That’s what you’ll hear if you add a new puppy to your family.
Good advice, but also overwhelming.
Where to even begin?
I turned to four experienced dog trainers and asked for their tips. You can’t go wrong teaching your puppy the following concepts right away, along with some of the basics, like potty training.
What to Teach Your New Puppy First
Puppy socialization is the process of gradually introducing your pup to a variety of people, places and experiences early in life, said Tonya Wilhelm, a professional dog trainer with Global Dog Trainer.
She said socialization is so critical because it can prevent a dog from developing behavioral problems later in life such as extreme fear or aggression.
Even if your puppy does not seem to have an issue with storms, resource guarding or separation anxiety, Wilhelm said problems can develop anytime in a dog’s life.
“In order to help buffer any future phobias, now is the time to develop the ‘no worries’ attitude with common fears,” she said.
To do this, she said to pair potential fears (like storms or strangers) with something your puppy finds valuable such as food or games.
2. Getting used to being handled and groomed.
“As early as possible, you should start to get the puppy comfortable with being handled, restrained and groomed,” Wilhelm said.
Some examples of what you should get your puppy used to include grooming his coat, wiping his feet, brushing his teeth, reaching for him quickly and trimming his nails.
“In these daily exercises, you will be teaching your puppy to trust you and to view these procedures as enjoyable and not stressful,” she said.
It’s critical for puppies to learn self-control, especially if they are going to outweigh their owners, said Jamie Ohman, a dog trainer with Siriusly Awesome Dog Training.
“Many of the behaviors our dogs do that we find annoying or unacceptable result from a lack of self-control,” she said.
To begin teaching a dog self-control, Ohman said she begins by teaching the puppy to wait in doorways. She also begins teaching loose-leash walking and manners around the food bowl.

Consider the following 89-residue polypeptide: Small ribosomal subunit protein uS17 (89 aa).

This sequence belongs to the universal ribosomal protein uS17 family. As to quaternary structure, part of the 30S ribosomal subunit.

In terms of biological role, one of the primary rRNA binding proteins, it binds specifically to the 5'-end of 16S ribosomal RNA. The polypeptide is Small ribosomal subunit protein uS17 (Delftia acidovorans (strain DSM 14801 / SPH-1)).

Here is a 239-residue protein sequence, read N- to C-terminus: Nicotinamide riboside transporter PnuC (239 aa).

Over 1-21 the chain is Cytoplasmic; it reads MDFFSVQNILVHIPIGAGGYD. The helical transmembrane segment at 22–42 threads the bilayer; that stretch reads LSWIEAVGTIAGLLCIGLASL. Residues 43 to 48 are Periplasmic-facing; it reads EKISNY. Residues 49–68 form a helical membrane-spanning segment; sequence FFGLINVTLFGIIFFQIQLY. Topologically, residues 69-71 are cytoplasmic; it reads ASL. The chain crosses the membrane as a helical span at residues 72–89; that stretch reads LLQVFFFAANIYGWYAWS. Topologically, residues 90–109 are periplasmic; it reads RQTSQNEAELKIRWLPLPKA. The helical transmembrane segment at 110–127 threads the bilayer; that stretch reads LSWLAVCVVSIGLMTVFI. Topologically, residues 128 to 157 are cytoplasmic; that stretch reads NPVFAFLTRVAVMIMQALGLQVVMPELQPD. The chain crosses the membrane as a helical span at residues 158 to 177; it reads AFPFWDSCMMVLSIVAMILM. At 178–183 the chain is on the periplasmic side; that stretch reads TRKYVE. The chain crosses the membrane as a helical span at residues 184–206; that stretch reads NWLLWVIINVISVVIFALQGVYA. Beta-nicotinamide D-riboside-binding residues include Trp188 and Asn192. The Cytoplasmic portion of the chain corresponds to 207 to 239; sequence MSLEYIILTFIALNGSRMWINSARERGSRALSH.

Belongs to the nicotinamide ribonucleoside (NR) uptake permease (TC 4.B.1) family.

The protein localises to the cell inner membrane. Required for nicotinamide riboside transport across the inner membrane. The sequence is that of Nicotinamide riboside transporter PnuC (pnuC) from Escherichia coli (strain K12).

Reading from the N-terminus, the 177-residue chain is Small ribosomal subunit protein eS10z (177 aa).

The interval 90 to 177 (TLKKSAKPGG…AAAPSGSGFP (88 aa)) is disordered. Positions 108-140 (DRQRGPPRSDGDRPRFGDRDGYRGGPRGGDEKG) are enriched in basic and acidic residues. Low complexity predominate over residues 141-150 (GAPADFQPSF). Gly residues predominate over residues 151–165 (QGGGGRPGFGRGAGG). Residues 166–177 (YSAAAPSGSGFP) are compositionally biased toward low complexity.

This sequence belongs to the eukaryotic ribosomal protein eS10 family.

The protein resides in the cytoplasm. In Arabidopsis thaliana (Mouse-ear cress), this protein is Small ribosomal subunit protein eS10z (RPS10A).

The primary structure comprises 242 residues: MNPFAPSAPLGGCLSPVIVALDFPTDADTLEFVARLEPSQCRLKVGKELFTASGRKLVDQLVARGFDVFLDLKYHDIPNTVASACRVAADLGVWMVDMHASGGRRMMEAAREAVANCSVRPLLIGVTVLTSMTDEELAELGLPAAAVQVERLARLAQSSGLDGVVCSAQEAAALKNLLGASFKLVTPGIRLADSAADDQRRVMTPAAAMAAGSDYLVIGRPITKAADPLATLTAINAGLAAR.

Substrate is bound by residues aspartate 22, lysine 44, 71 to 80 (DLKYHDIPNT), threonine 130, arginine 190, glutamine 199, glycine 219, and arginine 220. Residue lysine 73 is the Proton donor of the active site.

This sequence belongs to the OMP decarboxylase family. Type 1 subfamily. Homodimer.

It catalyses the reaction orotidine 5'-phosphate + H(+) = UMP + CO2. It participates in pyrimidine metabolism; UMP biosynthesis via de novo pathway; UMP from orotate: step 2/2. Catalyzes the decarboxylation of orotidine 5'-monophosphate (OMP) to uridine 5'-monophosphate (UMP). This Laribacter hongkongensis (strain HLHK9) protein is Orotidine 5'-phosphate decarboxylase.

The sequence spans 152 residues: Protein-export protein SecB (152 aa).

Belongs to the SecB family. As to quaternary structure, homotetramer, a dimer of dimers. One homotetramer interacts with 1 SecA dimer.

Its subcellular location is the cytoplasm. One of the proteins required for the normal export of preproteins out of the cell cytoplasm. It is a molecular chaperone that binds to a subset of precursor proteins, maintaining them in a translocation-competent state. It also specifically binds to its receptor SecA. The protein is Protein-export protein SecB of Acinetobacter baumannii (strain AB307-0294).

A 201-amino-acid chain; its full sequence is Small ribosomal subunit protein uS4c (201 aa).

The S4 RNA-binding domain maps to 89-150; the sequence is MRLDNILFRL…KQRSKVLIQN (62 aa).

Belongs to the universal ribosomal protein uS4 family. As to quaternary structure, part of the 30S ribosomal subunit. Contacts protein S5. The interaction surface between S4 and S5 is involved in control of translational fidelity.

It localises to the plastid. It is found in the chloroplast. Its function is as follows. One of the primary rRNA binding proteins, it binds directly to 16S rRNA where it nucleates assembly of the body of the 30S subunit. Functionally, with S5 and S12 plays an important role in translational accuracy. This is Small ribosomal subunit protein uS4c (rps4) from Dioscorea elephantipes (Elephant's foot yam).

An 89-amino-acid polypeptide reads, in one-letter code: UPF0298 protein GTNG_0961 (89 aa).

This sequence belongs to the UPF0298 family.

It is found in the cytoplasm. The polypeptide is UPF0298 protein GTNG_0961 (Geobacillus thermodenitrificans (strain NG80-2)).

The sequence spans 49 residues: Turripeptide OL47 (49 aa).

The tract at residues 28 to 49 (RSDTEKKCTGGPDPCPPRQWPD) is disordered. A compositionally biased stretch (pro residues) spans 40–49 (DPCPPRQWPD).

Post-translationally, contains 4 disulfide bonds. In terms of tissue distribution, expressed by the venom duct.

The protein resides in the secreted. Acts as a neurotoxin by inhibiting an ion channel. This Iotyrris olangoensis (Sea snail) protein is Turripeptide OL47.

4. How to be calm in a crate.
Teaching a dog to remain calm in a crate is important for potty training, but it can be helpful in other situations too.
Dog Trainer Abby Harrison gave some examples where crate training is helpful such as when you need your dog contained at the vet or if you have lots of people over and can’t have your dog “underfoot.”
“It is really easy to keep up the being calm in a crate if you do a little bit of it each day,” she said.
Harrison is a trainer with SitDogStay in Houston.
5. His or her name.
“If you can’t get your puppy to pay attention to you, you sure won’t get your puppy to sit, lie down or come when called,” said Tanzi Leary, a dog trainer in Baltimore. Her web site is DogCrazyLady.com.
This is why teaching your puppy his name is so important.
“Say your puppy’s name, and when he looks at you, say ‘Good!’ and give him a tiny piece of food,” Leary said. “Repeat many, many times, until your puppy quickly looks at you.”
She said if your puppy doesn’t look at you, just make a kissing sound to prompt him and then reward.
“Don’t repeat your puppy’s name over and over if he isn’t responding. That just makes him learn that his name doesn’t mean anything, the opposite of what we want.”
What would you add to the list?
Let us know in the comments!
Want more puppy training tips? Check out these blogs.
About Lindsay Stordahl
Lindsay Stordahl is a blogger for dogIDs.com. She has a black Lab mix named Ace and two naughty cats named Beamer and Scout. Lindsay owns a pet sitting business called Run That Mutt and also maintains the blog ThatMutt.com. ... Add Lindsay to your Google+ circles at https://plus.google.com/u/0/102050652657732372317/posts. You can follow Lindsay on Twitter @ThatMutt.